Functional fitness training can be a transformative experience, especially for someone who goes from being overweight and never exercising, to someone who is fit, active, stronger and healthier than ever before. It’s the high intensity and versatility of the training regime that makes it so accessible to people, but it is also those qualities which can potentially increase risk of injury.
There are a handful of common injuries to watch out for while functional fitness training. Knowing them can help you be proactive about protecting your own body:
Lumbar Spine Strain
The lumbar region of the spine, or lower back, is so often the location of back pain because it is connected to so much of the body. Problematic mechanics with the feet, knees, and hips can intensify low back strain. So too can poor posture and bad habits like “text neck” (craning your neck and head past your shoulders when looking down at your smartphone).
When it comes to Olympic lifting, however, it’s the potential hyperextension of the lumbar spine region when deadlifting or squatting that pulls and strains low back muscles. Combined with a weak core, tight hip flexors, and a lack of dynamic warm-up prior to lifting and you have a recipe for muscle strain, inflammation, and pain. The more your lower back muscles have to compensate to reinforce your spine and keep the pelvis aligned in neutral position when you are lifting, the more they will be pulled and stressed to painful limits.
If you want to avoid low back pain, work at perfecting your form with a qualified coach. Maintaining a neutral frame where the upper back and pelvis are appropriately aligned when you lift and release weights will fortify pain-free back health. So too will strengthening core and glute muscle groups to properly support the lower back.
The shoulder joint is one of the most incredible pieces of biological machinery on your body. Normally, the upper arm bone (humerus) fits snugly into the open cavity where the shoulder blade (scapula) and collarbone (clavicle) meet. Tendons and muscles form the rotator cuff and surrounding connective tissues which help hold everything in place. This allows for the vast range of movement the shoulder has.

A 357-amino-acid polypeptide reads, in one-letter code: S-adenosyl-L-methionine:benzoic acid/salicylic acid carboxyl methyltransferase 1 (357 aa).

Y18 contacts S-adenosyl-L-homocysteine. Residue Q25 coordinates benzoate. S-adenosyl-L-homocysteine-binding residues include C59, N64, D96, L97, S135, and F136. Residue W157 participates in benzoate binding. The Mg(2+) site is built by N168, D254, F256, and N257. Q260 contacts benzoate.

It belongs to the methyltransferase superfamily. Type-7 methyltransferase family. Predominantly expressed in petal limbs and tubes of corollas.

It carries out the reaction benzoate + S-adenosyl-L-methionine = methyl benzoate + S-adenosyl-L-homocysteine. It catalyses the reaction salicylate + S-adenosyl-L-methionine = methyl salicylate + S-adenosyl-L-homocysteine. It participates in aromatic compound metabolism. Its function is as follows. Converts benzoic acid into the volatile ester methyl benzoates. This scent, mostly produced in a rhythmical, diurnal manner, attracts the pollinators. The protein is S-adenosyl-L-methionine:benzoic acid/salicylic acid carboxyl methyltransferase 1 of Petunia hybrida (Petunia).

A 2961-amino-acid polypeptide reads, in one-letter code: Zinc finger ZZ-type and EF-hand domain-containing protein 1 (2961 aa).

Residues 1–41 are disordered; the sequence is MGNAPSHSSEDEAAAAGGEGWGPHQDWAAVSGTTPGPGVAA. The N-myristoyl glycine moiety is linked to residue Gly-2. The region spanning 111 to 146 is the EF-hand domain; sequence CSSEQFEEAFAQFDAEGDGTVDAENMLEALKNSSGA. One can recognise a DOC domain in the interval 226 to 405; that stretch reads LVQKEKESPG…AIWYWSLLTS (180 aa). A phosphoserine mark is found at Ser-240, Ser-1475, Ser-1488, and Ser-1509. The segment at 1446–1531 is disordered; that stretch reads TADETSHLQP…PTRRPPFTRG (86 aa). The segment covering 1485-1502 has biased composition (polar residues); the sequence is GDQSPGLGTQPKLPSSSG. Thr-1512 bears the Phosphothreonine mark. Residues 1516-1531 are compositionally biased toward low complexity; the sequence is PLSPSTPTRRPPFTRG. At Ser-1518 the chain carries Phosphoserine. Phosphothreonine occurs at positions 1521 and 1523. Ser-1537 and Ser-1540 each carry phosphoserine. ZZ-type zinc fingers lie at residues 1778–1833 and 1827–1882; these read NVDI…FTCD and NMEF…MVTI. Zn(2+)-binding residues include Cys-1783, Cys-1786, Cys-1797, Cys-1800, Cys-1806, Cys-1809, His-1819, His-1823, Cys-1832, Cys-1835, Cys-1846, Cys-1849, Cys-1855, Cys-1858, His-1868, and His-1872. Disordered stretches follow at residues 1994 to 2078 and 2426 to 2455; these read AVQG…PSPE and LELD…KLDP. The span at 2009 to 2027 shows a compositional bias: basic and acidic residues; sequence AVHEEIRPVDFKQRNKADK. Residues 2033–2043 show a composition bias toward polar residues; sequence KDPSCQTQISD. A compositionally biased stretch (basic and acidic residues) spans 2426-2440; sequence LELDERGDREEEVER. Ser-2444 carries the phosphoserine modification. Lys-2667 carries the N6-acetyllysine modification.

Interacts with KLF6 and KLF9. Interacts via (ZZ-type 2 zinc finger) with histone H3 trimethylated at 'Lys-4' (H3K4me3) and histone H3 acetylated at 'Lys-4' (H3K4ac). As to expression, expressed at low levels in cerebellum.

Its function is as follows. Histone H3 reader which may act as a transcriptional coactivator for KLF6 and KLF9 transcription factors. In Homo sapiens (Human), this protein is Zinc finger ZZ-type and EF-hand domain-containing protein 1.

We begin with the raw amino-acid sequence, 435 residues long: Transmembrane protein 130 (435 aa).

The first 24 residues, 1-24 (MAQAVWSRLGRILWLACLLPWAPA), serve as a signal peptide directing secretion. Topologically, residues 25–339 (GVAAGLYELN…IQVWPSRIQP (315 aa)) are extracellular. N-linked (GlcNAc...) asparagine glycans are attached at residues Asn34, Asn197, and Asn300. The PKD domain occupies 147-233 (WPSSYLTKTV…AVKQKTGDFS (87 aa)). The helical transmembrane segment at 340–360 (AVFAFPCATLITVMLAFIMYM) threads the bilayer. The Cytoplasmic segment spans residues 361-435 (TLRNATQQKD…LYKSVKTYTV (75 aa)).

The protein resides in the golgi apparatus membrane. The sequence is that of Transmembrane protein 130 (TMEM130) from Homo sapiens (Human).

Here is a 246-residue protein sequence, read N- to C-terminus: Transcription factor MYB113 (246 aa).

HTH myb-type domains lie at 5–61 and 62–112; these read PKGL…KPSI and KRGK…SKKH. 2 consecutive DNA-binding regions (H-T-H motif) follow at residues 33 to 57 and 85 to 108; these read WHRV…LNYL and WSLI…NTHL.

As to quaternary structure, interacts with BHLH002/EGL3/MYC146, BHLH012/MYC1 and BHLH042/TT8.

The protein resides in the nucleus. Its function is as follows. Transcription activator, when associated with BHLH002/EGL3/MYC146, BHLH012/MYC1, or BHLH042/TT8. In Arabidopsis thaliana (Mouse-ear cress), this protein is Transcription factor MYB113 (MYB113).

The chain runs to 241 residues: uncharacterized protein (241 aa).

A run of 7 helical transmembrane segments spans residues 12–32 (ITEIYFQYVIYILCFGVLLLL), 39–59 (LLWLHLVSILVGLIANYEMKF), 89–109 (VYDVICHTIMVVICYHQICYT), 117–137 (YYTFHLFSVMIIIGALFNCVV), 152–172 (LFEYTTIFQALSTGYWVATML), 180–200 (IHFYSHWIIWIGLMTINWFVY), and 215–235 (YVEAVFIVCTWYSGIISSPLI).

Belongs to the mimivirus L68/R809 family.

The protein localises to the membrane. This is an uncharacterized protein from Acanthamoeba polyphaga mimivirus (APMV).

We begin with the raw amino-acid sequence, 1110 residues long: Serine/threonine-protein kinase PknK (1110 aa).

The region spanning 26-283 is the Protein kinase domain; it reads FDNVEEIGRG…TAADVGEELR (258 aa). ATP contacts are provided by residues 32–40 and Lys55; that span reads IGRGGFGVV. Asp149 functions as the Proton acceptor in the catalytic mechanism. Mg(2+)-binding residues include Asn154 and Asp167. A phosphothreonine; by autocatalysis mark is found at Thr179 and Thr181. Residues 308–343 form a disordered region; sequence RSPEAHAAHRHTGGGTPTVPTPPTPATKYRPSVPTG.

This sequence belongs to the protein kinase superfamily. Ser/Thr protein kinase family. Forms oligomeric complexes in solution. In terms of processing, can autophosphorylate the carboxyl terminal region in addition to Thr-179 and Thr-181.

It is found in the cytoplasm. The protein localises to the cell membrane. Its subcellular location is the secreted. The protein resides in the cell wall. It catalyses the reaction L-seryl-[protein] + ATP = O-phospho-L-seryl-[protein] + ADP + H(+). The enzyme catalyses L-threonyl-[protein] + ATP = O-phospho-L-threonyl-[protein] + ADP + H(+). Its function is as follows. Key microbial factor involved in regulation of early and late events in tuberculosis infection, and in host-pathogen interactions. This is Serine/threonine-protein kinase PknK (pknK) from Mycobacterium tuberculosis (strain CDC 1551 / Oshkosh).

Shoulder injuries are common among laborers and athletes who activate their shoulder in the same repeated motion for prolonged periods of time, like baseball pitchers. With functional fitness athletes, however, shoulder injuries can come about from a combination of high intensity intervals which involve shoulder and upper body engagement including pull-ups, push-ups, and overhead weightlifting.
Impingement, or when one tendon like that of the rotator cuff (or a bursa sac in the joint) is pinched by the top of the shoulder blade (acromion), can result in pain and limited range of motion. This is especially felt when attempting to lift your arm up and away from your body. Weak pectoral muscles combined with lifting too much weight and engaging in progressively more and more shoulder activity without properly resting and stretching can bring upon shoulder injuries.
Maintaining a strong core is very important for functional fitness athletes. Not only does it powers your movements, but it also helps you progressively build up your endurance. No matter how dense your abdominal muscles get, sometimes a genetic predisposition or other risk factor like smoking, chronic cough, or issues with constipation, can actually weaken the muscular structure of critical abdominal walls. Combine that with one heavy lift and you can end up with strain to abdominal muscles or even a hernia.
The most common type of hernia, an inguinal hernia, can happen to men or women. It occurs when a portion of the intestines pops through a tear or weakened abdominal wall and pushes up as lump under your skin. You might see one develop in your lower abdomen, upper thigh, or by your groin. While visibly prominent, hernias may also be accompanied by a burning pain, tenderness, weakness, or a heavy dragging feeling in the groin.
Hernias aren’t necessarily dangerous, but they should be evaluated by a medical professional and can require surgery. A hernia or other abdominal strain doesn’t need to be a death sentence to your training routine, however, you may have to alter some of your exercises and rest following treatment. Aids like hernia and weightlifting belts can help – for more info on the best hernia belts, check here. Experts recommend limiting overextension of the midline (i.e. pull-ups, snatches) to prevent complications like strangulating the hernia and cutting off blood supply to the tissue.
Like with any high-impact sport, risk for injury exists with functional fitness training simply because you are taking your body past the limits of what it is used to doing. Be smart about warm-ups, form, and reps, and you can potentially stay injury-free.